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Adventures in 2015

Emily Orzechowski in the filed on San Nicolas Island Marianne Brasil and Tesla Monson in the caves at Sterkfontein, South Africa Jessie Atterholt at the Raymond M. Alf Museum Dori Contreras in New Mexico
Click on any photo in this story to see an enlargement. Far Left: Emily Orzechowski in the field on San Nicolas Island, photo credit Emily Orzechowski Left Middle: Marianne Brasil and Telsa Monson in the caves at Sterkfontein, South Africa, photo credit Tesla Monson Right Middle: Jessie Atterholt with her students at the Raymond M. Alf Museum, photo credit Jessie Atterholt Far right: Dori Contreras holding a Permian conifer branch with Amanda Cantrell, Tom Suazo on the cliffside near Las Cruces in New Mexico, photo credit Dori Contreras


From the Finnegan Lab, Emily Orzechowski helped organize a science workshop in June for West Contra Costa Unified School District elementary school teachers through the Exploring Science Collaboration at Pinole Elementary school program. Together with Sydney Minges (an undergraduate student in Integrative Biology and EPS), Emily then conducted fieldwork along California’s central coast where they collected Late Pleistocene mollusk fossils from the marine terraces surrounding Cayucos and Morro Bay. Following this trip, Emily headed out to the Palos Verdes Hills and San Nicolas Island with Seth Finnegan and Daniel Muhs (USGS) where they collected fossils from marine terrace deposits spanning 1.4 million in age. These fossils and other data will be used to reconstruct paleoenvironmental and biogeographic changes that have occurred along the California coast. 

During the summer Marianne Brasil and Tesla Monson traveled with their advisor Leslea Hlusko to South Africa to look at fossil primates. They spent one week at the Evolutionary Studies Institute, University of the Witwatersrand in Johannesburg, and a week at the Ditsong National Museum of Natural History in Pretoria. They toured several important paleontological sites including Kromdraai, Drimolen, Swartkrans and Sterkfontein. Later in the summer, Tesla spent time at the Smithsonian National Museum of Natural History facilities looking at extant artiodactyla. Marianne’s fieldwork in Africa continues and she is spending early 2016 in Ethiopia.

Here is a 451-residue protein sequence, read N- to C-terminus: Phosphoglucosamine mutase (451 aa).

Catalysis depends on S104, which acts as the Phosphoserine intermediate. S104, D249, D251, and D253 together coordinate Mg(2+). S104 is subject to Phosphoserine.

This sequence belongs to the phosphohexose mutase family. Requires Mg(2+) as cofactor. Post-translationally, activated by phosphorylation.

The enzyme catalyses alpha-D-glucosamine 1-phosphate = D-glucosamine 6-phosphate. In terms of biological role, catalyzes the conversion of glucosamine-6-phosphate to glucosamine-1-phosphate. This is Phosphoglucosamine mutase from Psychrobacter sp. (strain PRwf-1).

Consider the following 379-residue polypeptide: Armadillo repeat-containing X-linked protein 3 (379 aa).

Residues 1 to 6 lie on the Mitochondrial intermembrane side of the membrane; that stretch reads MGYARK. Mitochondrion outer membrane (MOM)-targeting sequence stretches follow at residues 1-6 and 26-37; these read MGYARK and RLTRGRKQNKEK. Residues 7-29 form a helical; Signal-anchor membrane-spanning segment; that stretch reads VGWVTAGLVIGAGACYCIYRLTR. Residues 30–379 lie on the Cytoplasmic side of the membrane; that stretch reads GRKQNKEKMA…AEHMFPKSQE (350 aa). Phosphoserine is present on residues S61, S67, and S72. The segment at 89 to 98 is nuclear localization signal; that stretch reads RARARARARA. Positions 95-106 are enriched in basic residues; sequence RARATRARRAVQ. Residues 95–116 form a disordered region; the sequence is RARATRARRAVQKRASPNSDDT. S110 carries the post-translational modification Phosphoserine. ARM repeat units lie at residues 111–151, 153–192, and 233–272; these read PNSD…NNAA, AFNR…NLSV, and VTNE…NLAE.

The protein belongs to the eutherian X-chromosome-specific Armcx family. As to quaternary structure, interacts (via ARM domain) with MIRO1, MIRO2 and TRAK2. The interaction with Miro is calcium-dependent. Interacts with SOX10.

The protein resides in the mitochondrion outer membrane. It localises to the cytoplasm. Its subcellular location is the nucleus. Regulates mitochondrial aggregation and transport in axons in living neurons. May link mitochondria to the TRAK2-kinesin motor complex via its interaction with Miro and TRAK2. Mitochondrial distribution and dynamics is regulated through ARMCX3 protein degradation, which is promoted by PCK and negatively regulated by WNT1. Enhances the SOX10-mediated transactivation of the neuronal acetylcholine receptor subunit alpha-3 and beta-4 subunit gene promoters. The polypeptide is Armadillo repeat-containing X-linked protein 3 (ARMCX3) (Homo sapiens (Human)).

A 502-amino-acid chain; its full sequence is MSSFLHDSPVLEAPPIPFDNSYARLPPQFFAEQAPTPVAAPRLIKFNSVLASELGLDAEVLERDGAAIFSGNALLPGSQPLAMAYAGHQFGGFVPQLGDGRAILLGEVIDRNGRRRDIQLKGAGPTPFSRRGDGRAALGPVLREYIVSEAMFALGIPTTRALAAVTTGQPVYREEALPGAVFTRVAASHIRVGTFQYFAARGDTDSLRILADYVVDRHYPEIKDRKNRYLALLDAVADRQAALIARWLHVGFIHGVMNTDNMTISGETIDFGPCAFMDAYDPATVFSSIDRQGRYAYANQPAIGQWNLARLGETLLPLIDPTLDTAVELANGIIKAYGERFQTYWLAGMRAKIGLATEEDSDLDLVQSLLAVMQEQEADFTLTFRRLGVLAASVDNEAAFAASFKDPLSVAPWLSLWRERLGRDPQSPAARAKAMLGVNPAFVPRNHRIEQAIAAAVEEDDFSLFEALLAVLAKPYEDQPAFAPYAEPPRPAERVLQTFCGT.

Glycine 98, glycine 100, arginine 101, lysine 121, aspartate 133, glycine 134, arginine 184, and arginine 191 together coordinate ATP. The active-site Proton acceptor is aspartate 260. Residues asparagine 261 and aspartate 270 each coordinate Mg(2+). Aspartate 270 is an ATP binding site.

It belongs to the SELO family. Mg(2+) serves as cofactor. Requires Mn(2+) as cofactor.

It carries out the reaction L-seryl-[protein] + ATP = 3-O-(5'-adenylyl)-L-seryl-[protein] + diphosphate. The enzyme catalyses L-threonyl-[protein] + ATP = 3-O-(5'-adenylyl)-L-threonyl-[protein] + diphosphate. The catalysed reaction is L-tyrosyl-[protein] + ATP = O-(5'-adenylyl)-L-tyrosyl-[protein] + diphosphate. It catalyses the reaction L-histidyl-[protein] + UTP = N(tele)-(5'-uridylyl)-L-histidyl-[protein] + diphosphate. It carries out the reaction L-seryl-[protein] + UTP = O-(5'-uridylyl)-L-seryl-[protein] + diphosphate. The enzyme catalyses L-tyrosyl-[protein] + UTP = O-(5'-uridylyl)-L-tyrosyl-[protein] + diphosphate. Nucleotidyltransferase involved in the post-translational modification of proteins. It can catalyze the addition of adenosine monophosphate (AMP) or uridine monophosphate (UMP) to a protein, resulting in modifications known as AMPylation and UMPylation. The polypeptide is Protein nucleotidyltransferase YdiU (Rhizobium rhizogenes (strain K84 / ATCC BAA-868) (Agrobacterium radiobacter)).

Recent graduate Jessie Atterholt was excited to share news of her full-time teaching appointment at the Webb Schools in Claremont California. She spent the summer teaching the Junior Scholars Paleontology Program at the Raymond M. Alf Museum and she’ll now have Andy Farke and Don Lofgren as colleagues at the Alf Museum and Webb Schools.


Dori Contreras and advisor Cindy Looy went on a field excursion to New Mexico last spring splitting fieldwork between Cindy’s Permian plant sites (with collaborators from the Smithsonian and New Mexico Museum of Natural History) and Dori’s Cretaceous sites with plenty of great new fossils brought back to Berkeley.  When they returned the entire Looy Lab took a road trip north to the redwoods in Arcata (Humboldt State University) for the Midcontinental Paleobotanical Colloquium where they presented in oral and poster format the range and scope of their work. Later in the summer Dori presented her work, Morphological diversity among basal Cupressaceae: a new Austrohamia species from the Early Jurassic of Patagonia, Argentina (with co-authors: Ignacio H. Escapa, Rocio Iribarren, N. Ruben CĂșneo) at the Botanical Society of America Conference. Also from the Looy lab, Jeff Benca received a National Geographic Society/Waitt grant to fund an expedition to Siberia last summer in hopes of better understanding the collapse of plant communities at the end of the Permian.

Diane Ewrin and Mawra W. Ibraheem at the Calistoga Petrified Forest Ashley Poust in the filed with students from Augustana College Rosemary Romero studying sea lettuce
Jun Lim on the Big Island of Hawaii Natalia Villavicencio at the Swedish Museum of Natural History
Click on any photo in this story to see an enlargement. Top Left: Visiting Egyptian research scholar Marwa W. Ibraheem and museum scientist Diane Erwin at the Calistoga Petrified Forest, Photo credit Marwa W. Ibraheem Top middle: Ashley Poust in the field with students from Augustana College. Photo credit Ashley Poust Top right: Rosemary Romero studying sea lettuce, Photo credit Rosemary Romero Bottom left: Jun Lim collecting plant specimens from the Big Island of Hawaii, Photo credit Jun Lim Bottom right: Natalia Villavicencio at the Swedish Museum of Natural History, Photo credit Natalia Villavicencio



Ashley Poust took a summer term faculty position at Augustana College, a liberal arts college in the Midwest. After participating in the METALS summer program in Montana, Ash flew to Illinois to lead a college course from Rock Island to the Rockies. He spent almost three weeks in the Black Hills and the Rockies of Wyoming. During that time they covered the content of Physical Geology in lecture as well as spending most of every day in the field. Ash states, “The class is special because it is designed for incoming students and gives them a chance to experience college-level Earth science course work before ever getting to campus, and to learn outdoor skills. When your first lab is on a mountain-top it’s easy to imagine continuing in geology! It was invigorating to work with students who were excited the whole time, if exhausted after some of the hikes.”